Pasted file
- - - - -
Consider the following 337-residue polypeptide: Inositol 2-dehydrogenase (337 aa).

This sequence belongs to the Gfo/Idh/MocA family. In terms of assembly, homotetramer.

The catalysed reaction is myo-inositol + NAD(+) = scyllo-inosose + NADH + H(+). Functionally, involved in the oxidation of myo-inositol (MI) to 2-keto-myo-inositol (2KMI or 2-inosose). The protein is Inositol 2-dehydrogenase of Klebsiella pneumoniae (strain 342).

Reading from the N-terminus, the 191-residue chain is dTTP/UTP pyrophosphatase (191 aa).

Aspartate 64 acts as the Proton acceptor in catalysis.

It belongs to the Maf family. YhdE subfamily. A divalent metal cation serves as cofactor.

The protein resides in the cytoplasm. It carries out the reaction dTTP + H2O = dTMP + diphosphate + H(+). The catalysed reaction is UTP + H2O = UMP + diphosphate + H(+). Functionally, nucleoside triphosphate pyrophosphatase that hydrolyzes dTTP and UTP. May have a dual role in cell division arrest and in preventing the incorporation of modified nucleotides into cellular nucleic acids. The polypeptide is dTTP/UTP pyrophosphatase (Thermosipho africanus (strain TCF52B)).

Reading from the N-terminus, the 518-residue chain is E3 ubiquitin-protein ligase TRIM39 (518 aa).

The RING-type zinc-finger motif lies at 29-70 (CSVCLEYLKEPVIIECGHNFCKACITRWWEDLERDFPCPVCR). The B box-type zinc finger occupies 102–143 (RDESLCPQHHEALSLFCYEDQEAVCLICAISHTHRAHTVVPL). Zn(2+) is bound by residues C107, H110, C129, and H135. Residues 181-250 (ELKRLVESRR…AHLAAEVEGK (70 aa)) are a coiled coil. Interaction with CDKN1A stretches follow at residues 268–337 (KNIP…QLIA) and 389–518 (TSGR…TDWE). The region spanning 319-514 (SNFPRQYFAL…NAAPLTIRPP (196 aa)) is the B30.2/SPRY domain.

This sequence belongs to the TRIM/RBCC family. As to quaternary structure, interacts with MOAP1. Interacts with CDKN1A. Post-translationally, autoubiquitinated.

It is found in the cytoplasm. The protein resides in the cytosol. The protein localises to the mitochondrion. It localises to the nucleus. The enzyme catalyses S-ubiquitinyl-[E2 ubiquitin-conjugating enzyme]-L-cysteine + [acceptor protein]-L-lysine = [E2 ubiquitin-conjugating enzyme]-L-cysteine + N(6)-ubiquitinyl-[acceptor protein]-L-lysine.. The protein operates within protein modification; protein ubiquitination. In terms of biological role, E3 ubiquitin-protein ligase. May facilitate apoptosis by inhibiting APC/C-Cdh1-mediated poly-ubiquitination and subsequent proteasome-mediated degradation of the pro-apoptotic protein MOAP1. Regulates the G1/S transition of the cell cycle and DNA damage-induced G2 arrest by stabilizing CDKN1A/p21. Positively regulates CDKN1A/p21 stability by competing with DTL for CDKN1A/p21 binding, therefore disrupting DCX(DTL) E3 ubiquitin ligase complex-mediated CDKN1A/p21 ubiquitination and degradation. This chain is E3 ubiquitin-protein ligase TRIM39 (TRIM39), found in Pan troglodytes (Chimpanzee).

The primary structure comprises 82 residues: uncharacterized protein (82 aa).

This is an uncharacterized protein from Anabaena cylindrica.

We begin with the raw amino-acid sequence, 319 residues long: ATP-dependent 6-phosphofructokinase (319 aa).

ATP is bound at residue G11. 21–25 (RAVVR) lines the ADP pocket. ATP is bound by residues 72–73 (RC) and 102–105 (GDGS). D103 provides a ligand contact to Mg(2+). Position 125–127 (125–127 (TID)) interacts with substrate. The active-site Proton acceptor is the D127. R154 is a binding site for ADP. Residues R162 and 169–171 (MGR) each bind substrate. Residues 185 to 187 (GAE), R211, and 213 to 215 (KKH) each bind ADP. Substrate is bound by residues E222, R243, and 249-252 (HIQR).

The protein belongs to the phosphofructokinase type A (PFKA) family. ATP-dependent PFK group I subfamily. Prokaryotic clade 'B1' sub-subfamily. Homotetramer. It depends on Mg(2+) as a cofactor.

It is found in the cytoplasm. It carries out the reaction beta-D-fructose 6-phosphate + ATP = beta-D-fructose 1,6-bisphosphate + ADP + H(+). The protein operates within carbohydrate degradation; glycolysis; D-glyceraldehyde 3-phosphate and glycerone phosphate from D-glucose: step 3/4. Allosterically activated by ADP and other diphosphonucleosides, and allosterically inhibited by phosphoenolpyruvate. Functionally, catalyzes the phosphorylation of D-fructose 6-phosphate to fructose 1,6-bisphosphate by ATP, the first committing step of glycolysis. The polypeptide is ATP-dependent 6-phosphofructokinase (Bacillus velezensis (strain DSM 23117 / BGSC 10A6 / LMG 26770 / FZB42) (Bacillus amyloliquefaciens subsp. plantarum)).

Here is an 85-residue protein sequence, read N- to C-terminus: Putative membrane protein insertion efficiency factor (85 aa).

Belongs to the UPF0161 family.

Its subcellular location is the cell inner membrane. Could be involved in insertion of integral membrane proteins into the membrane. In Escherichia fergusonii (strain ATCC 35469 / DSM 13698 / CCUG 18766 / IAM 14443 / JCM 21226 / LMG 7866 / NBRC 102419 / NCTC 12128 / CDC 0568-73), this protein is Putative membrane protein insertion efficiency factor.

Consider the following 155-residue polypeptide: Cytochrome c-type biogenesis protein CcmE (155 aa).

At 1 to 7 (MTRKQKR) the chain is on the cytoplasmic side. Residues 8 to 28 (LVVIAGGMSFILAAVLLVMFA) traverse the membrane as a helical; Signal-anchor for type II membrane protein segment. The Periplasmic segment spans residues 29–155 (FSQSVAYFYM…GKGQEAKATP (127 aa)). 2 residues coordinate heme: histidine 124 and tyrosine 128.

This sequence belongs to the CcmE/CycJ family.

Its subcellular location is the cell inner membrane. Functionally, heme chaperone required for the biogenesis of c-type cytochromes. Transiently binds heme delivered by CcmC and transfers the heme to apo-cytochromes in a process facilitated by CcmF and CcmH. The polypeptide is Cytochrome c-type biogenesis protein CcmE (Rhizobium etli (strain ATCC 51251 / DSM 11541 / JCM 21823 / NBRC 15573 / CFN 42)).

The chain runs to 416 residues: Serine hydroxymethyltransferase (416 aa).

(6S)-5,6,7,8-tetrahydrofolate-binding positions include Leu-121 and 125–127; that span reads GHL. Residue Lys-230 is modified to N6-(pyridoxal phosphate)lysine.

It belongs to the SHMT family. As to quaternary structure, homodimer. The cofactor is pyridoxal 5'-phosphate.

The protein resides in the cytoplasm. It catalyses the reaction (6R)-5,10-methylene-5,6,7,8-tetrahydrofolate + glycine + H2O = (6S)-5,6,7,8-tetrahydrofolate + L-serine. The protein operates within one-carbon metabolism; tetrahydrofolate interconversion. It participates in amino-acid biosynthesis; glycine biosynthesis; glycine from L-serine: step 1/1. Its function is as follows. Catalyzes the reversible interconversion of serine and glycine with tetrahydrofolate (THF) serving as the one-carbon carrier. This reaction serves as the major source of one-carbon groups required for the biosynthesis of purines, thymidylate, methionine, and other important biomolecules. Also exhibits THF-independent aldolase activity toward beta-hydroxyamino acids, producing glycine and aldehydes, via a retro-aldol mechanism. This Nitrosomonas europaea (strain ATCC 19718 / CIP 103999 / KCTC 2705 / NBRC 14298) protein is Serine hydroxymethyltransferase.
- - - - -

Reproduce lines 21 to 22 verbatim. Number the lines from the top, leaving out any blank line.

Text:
Consider the following 155-residue polypeptide: Cytochrome c-type biogenesis protein CcmE (155 aa).

At 1 to 7 (MTRKQKR) the chain is on the cytoplasmic side. Residues 8 to 28 (LVVIAGGMSFILAAVLLVMFA) traverse the membrane as a helical; Signal-anchor for type II membrane protein segment. The Periplasmic segment spans residues 29–155 (FSQSVAYFYM…GKGQEAKATP (127 aa)). 2 residues coordinate heme: histidine 124 and tyrosine 128.